First came hygge (cosy vibes), then lagom (minimalist chic), now meraki is the term du jour.
A classics lecturer at the University of Cambridge, Dr Myrto Hatzimichali says of meraki: “It loosely means taking pleasure at your work. Doing something with joy, attention to detail, putting in the extra mile… it means made with love and care and taking pride.”
By the time I’m done visiting The Great Northern Mickleover Derby, meraki is what springs to mind. Read on to discover why.
I have booked a table at The Great Northern Mickleover Derby on a Sunday. It is a five-minute drive from home, and we park in the decent sized car-park with relative ease. A Sunday roast is on the menu, which is what I attribute numerous ‘reserved’ signs perched on tables around the pub to.
The Great Northern Mickleover Derby reminds me of a woodcutter’s hut. Not in the sense of provincial frugality but more where cosy wood and a warm welcome combine. (I confess that as a child, I was obsessed with fairytales with woodcutter’s huts in deepest, darkest forests, but more on that story some other time.)
The building has more doors than Buckingham Palace. Well, not exactly 1514, which is the precise number to be found in the palace, but a high number all the same. (I might count them next time I’m at The Great Northern Mickleover Derby).
Within the grounds lies a refurbished barn accommodating three contemporary rooms channelling boutique hotel vibes. Next time I have larger numbers of family visiting, I’m going to book them there.
My starter of lamb kofta is nicely seasoned with a moreish fiery kick. I don’t usually eat lamb, I find it too ‘meaty’, but not so with these fat, sausage-like beauties. Succulent, juicy and spicy is just how I like these koftas, and I am not even embarrassed when I nibble every little bit off the skewer. Mixed leaves are lightly dressed which I appreciate – so many kitchens serve plain, undressed leaves which can render a dish as uninteresting. The mint yogurt dip brings the dish nicely together, making this one of the strongest starters I have eaten in a while.
Dining partner’s salmon and dill potato fishcakes are fist-sized mounds of herby, smoky goodness. It is so good to be able to discern flakes of fish in a fishcake, and when a hunk of fishcake is swiped through the sweet chilli sauce, it feels all is well with the world again.
My main of lemon and pepper chicken breast arrives with a flourish. Generous portion, perfectly seasoned with a chargrilled exterior aside, a special mention must be made for those chips. Golden coated chips revealing a fluffy interior are so good to eat, I half contemplate getting some to go. Again, a dressed side-salad pleases me, whilst the accompanying home-made coleslaw has good crunch and texture.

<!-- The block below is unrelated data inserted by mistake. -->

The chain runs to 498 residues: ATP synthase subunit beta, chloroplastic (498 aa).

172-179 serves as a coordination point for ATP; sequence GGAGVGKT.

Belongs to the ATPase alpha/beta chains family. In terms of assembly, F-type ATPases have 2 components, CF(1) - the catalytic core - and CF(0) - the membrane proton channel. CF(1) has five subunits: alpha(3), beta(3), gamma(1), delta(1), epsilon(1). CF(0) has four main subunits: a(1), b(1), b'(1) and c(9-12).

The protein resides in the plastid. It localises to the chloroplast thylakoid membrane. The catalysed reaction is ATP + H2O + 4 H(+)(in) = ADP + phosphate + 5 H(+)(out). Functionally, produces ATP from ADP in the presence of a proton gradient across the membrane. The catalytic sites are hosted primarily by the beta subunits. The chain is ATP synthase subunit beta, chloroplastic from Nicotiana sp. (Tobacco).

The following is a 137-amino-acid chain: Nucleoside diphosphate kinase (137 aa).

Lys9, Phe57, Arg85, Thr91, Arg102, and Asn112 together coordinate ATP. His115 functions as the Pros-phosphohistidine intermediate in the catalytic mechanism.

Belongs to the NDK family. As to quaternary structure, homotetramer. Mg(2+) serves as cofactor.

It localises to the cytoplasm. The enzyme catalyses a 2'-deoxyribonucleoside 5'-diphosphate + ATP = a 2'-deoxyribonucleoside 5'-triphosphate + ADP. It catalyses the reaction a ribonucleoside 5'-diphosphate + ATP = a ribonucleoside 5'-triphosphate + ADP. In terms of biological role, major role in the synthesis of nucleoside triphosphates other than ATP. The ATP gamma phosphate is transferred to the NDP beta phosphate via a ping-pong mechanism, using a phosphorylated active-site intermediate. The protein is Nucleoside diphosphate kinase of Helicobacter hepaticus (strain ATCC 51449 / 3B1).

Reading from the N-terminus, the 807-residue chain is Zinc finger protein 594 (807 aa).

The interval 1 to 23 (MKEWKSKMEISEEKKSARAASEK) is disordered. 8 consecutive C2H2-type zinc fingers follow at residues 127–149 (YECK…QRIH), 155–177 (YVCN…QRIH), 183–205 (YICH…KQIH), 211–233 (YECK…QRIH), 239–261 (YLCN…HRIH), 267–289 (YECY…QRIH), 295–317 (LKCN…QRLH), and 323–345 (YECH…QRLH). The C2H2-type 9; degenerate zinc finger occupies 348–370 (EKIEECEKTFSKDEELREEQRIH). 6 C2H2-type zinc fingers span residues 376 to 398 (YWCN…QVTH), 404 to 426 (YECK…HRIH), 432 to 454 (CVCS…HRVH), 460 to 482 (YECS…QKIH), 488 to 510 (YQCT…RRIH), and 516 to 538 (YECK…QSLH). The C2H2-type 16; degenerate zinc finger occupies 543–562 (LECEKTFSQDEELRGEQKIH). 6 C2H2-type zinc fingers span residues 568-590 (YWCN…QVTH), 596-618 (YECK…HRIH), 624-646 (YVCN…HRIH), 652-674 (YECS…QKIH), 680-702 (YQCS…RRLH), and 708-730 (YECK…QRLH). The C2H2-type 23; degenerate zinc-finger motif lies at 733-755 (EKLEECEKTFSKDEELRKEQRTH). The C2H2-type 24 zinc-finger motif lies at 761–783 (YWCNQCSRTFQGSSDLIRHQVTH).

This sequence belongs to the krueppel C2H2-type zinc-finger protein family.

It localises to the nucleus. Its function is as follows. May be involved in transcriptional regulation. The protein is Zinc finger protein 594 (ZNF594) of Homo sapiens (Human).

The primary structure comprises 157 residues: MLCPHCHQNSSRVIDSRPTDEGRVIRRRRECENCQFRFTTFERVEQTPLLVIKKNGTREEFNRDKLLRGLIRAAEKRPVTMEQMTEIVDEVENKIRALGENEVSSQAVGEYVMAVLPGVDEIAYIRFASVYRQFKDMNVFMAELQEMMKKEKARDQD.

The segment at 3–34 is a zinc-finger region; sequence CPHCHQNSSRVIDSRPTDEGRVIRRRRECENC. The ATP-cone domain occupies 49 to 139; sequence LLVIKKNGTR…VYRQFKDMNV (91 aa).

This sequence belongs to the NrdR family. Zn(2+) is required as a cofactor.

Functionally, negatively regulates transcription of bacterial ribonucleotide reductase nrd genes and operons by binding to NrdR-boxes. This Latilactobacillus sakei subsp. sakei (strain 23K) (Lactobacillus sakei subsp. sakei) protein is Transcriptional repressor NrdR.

Dining partner’s Sunday roast is impressive, replete with giant Yorkshire pudding, multiple slivers of tender silverside beef and a river of rich gravy that is a joy to muddle some crispy roast potatoes through.
Other items I can recommend are the fish and chips from the light bites lunch-time menu, and Ploughmans’ Platter, because I have visited The Great Northern Mickleover Derby thrice since the time of review. I was there earlier today, because I know the food is guaranteed to be quick, good to eat, and where a warm welcome awaits.
It is a diverse and appealing menu; from hot sandwiches and jacket potatoes to pork medallions, piri piri chicken burgers and Owen Taylor’s chicken and leek pie, there is something here for a wide palate range.
Service is exemplary, and the waitstaff’s smiles are contagious and lovely in equal measure. Bookings are now being taken for Christmas, where coincidentally, I am having one of my Christmas do’s. I wood (sic) heartily recommend a visit to The Great Northern Mickleover Derby – and if you’re there, perhaps you can count the doors for me..?
Eatery name: The Great Northern, Mickleover
Address: Station Rd, Derby DE3 9FB
Mon – Thurs 12pm–11pm
Fri – Sat 12pm–12am
How to make reservation: Telephone
Telephone: 01332 514288
Head chef: Rachel Reid / Jamie Moseley
Front of house: Lisa / Megan / Vicki
Caters for dietary requirements: Yes; gluten-free and vegetarian options are all highlighted on the main menu. There is also a standalone vegan menu.
Wheelchair friendly: Yes
How to get there: A 10 minute drive (via Ashbourne Road) from Derby’s Intu in the city centre.
Whilst in the area: Finewood Studios, a family business specialising in oak and pine is worth a visit for the name alone. They also do cute dressers and extending tables.